• God is merciful. God destroyed Sodom and Gomorrah, but He was willing to save the cities for the sake of as few as ten “righteous” people. We know that “There is no one righteous, not even one..” (Romans 3:10), but God thoughtfully listened to Abraham, and promised to seek for anyone who could be considered worthy of saving. That He saved only Lot and his small family was for Abraham’s sake, not Lot’s– yet save them He did. God doesn’t save the “deserving”– He saves the lost!
  • God’s plans are perfect, detailed, and eternal. God saved the unworthy Lot, and even when his family repaid God’s mercy with incest, violence, and wickedness against Israel, God orchestrated the story of Ruth– a story of love, faithfulness, and redemption pulled from the ashes of this tragic story in Genesis. God has a plan for each of us– He already knows if we will participate eagerly in a story of beauty and blessing, or be dragged through a story of compromise and tragedy. But ultimately, our story will be woven into a tapestry of God’s faithfulness, righteousness, and restoration. How we respond will change our life, and potentially, the lives of generations to come. And God will give us opportunities to choose lives of obedience, wisdom, and faith. No matter if we live in Sodom, or wasted earlier chances, we can choose rescue and redemption because of God’s great love and mercy!
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The Bible never records a prayer by Lot– whether he DID pray is a matter of speculation. But it seems clear that Lot did not seek God in any meaningful way– he didn’t obey God, he didn’t honor God, he didn’t walk with God as his uncle did. Abraham’s life wasn’t perfect– he lied about his wife, became impatient for God’s promised son and took matters into his own hands– but Abraham learned from his mistakes. He humbled himself, looked to God for wisdom, and trusted Him for the next step. He honored God, built altars, and called on the Name of the Lord. May we call out to the same God of Abraham for guidance and wisdom today.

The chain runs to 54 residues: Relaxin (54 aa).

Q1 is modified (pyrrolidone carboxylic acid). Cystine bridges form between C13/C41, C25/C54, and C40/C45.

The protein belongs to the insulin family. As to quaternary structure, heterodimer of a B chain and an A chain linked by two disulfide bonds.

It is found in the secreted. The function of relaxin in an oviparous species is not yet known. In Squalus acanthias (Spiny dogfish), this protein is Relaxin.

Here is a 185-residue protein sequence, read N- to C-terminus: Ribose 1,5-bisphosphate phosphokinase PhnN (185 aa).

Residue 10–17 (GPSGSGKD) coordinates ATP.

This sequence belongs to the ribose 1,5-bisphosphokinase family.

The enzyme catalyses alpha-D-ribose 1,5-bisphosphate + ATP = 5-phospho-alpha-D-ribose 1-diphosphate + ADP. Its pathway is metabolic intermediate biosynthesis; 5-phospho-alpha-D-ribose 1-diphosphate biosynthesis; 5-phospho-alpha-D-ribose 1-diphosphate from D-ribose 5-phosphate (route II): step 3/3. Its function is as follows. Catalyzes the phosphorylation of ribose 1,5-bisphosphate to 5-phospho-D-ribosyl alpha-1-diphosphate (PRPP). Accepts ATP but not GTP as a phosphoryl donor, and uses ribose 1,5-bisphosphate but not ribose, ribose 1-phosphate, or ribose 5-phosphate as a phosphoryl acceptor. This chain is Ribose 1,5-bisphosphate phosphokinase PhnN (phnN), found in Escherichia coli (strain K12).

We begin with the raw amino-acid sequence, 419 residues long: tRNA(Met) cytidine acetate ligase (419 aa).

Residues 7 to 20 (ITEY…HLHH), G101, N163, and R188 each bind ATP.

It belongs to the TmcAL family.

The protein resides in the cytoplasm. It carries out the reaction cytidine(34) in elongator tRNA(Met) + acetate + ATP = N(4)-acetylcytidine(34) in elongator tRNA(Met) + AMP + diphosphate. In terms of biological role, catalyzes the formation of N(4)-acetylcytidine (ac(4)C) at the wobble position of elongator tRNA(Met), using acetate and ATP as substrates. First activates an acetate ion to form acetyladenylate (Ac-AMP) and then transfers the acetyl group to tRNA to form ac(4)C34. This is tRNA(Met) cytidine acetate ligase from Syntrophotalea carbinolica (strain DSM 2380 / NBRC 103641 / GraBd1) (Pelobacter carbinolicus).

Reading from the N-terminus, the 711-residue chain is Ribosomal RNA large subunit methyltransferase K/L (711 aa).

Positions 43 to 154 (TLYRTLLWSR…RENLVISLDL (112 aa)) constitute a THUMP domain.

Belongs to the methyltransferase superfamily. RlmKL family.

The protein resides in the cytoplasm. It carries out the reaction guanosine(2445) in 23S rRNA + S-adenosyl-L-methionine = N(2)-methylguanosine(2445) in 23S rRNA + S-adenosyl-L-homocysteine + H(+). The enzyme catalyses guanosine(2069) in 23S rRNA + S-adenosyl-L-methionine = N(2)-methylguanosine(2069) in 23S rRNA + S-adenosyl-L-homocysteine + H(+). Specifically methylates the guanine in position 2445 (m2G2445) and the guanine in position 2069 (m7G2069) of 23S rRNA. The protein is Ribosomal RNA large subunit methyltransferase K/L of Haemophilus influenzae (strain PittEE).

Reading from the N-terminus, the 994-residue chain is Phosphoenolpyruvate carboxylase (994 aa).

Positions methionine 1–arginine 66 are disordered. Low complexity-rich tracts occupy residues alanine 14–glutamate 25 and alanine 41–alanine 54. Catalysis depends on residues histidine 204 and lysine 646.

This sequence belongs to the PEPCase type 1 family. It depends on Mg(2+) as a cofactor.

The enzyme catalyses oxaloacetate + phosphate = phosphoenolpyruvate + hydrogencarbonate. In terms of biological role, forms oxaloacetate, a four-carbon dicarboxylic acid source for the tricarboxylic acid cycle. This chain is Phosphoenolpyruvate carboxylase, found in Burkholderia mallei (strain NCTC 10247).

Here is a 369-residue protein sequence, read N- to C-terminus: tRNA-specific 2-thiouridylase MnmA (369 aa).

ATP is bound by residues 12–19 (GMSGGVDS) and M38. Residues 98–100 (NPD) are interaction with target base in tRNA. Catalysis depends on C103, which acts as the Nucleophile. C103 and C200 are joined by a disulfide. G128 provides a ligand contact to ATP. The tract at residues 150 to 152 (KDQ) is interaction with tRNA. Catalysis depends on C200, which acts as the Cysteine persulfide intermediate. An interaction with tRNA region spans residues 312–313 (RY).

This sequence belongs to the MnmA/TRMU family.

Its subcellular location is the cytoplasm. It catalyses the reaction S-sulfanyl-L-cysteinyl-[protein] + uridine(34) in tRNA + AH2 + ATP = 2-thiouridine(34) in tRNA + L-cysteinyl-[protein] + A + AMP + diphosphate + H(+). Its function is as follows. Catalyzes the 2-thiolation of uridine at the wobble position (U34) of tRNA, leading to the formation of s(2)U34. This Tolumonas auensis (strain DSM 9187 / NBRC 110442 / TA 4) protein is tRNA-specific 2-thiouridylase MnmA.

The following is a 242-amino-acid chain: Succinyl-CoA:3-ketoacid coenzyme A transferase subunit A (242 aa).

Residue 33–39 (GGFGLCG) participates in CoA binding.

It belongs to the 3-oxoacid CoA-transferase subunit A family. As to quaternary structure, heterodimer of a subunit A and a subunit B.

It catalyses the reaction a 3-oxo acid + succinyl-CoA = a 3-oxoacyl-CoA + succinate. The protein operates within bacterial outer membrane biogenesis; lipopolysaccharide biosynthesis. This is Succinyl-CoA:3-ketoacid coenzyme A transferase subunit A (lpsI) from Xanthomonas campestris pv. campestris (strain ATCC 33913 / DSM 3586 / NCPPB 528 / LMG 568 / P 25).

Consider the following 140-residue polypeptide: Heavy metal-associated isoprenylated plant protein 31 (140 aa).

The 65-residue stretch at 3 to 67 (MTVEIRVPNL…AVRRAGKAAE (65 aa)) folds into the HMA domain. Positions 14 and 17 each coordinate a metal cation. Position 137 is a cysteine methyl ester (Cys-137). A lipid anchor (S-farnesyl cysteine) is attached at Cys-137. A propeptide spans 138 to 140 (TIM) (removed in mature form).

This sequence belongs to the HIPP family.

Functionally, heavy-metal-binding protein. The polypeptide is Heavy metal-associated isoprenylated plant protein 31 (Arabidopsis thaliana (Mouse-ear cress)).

20/20 Vision, Blind Faith, and Prayer

As we approach the arrival of a new year, there is a lot of talk about vision–20/20 vision, that is. For the past few years, I’ve heard of companies, community groups, even churches using the year 2020 as a target date for planning, and using the phrase “2020 Vision” in their mission statements, fund-raising drives, and talking points.

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The phrase comes from 20/20 vision, considered clear or “good” vision. Someone with 20/20 vision has no need of corrective lenses or surgery to improve their reading, or correct their sight. Figuratively, 20/20 vision suggests good planning or foresight. So it is desirable to plan with clear “vision” and forethought, rather than jumping into a project, or from one unmet goal to another.

But, while it’s clever to borrow the idea of 20/20 vision and tie it to the coming year, it doesn’t guarantee that our future plans will be wise or successful just because the calendar says 2020. In the same way, just because we have 20/20 vision, it doesn’t mean that we can see everything around us perfectly. We will see clearly those things on which we focus– those things that are right in front of us and not obstructed. Even with “good” vision, we cannot see things that are hidden from sight or things that are outside our scope of vision.

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Even the old phrase, “Hindsight is 20/20 vision,” doesn’t mean that we will always gain clarity with time. Sometimes we understand past experiences in a different light after time has passed. But sometimes, we are still left wondering and asking about events from our past; no wiser or less damaged by setbacks or failures, and no better prepared for future trials and pains.

If vision, even good vision and planning, is no guarantee of future success, perhaps it would be better to trust to “blind faith.” After all, doesn’t the Bible say, “walk by faith, not by sight?” Except the Bible doesn’t exactly say that. Instead it says: